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Hum Mutat. 2003 Sep;22(3):183-98.

PTEN: one gene, many syndromes.

Author information

  • Clinical Cancer Genetics Program and Human Cancer Genetics Program, Comprehensive Cancer Center, Division of Human Genetics, Department of Internal Medicine, The Ohio State University, Columbus, Ohio 43210, USA. eng-1@medctr.osu.edu

Abstract

PTEN, on 10q23.3, encodes a major lipid phosphatase which signals down the phosphoinositol-3-kinase/Akt pathway and effects G1 cell cycle arrest and apoptosis. Germline PTEN mutations have been found to occur in 80% of classic Cowden syndrome (CS), 60% of Bannayan-Riley-Ruvalcaba syndrome (BRRS), up to 20% of Proteus syndrome (PS), and approximately 50% of a Proteus-like syndrome (PSL). CS is a heritable multiple hamartoma syndrome with a high risk of breast, thyroid, and endometrial carcinomas. BRRS is a congenital autosomal dominant disorder characterized by megencephaly, developmental delay, lipomatosis, and speckled penis. PS and PSL had never been associated with risk of malignancy. Finding germline PTEN mutations in patients with BRRS, PS, and PSL suggests equivalent risks of developing malignancy as in CS with implications for medical management. The mutational spectra of CS and BRRS overlap, with many of the mutations occurring in exons 5, 7, and 8. Genotype-phenotype association analyses have revealed that the presence of germline PTEN mutations is associated with breast tumor development, and that mutations occurring within and 5' of the phosphatase motif were associated with multi-organ involvement. Pooled analysis of PTEN mutation series of CS and BRRS occurring in the last five years reveals that 65% of CS-associated mutations occur in the first five exons encoding the phosphatase domain and the promoter region, while 60% of BRRS-associated mutations occur in the 3' four exons encoding mainly the C2 domain. Somatic PTEN mutations occur with a wide distribution of frequencies in sporadic primary tumors, with the highest frequencies in endometrial carcinomas and glioblastoma multiform. Several mechanisms of PTEN inactivation occur in primary malignancies derived from different tissues, but a favored mechanism appears to occur in a tissue-specific manner. Inappropriate subcellular compartmentalization and increased/decreased proteosome degradation may be two novel mechanisms of PTEN inactivation. Further functional work could reveal more effective means of molecular-directed therapy and prevention.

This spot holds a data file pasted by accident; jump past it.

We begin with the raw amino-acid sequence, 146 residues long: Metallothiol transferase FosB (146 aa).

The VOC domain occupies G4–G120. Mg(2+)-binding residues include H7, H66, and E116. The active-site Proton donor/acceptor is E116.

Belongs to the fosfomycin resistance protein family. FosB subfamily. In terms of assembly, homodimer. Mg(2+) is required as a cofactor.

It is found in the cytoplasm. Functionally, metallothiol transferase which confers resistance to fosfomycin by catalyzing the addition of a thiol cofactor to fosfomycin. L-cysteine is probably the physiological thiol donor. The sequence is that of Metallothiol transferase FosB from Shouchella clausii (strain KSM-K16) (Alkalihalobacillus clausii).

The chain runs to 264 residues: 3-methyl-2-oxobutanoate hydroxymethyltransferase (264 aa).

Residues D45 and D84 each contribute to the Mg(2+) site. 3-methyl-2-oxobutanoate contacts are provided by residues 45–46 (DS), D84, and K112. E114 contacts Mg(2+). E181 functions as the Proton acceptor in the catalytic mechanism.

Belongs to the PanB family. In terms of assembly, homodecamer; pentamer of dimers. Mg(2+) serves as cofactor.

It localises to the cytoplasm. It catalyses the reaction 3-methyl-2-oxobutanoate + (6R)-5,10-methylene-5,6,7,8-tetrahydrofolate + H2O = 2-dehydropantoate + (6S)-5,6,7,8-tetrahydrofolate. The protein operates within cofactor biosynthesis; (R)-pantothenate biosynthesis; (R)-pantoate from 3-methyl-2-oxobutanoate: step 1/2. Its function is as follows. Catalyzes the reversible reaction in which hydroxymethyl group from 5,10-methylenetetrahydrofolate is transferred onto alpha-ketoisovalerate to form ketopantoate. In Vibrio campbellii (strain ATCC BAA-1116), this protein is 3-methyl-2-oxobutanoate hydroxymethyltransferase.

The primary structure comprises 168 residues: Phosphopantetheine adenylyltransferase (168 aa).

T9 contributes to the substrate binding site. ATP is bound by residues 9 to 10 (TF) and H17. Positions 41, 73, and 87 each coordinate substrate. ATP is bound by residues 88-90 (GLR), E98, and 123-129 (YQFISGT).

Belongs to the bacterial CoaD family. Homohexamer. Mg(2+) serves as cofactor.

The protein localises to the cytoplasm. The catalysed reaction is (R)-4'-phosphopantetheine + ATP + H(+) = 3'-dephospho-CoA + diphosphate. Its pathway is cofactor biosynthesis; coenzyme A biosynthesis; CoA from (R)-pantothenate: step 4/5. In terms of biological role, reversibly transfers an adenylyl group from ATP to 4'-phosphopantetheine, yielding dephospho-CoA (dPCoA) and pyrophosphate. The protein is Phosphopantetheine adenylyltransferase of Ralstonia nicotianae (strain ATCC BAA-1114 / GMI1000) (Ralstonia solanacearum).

Copyright 2003 Wiley-Liss, Inc.

PMID:
12938083
[PubMed - indexed for MEDLINE]
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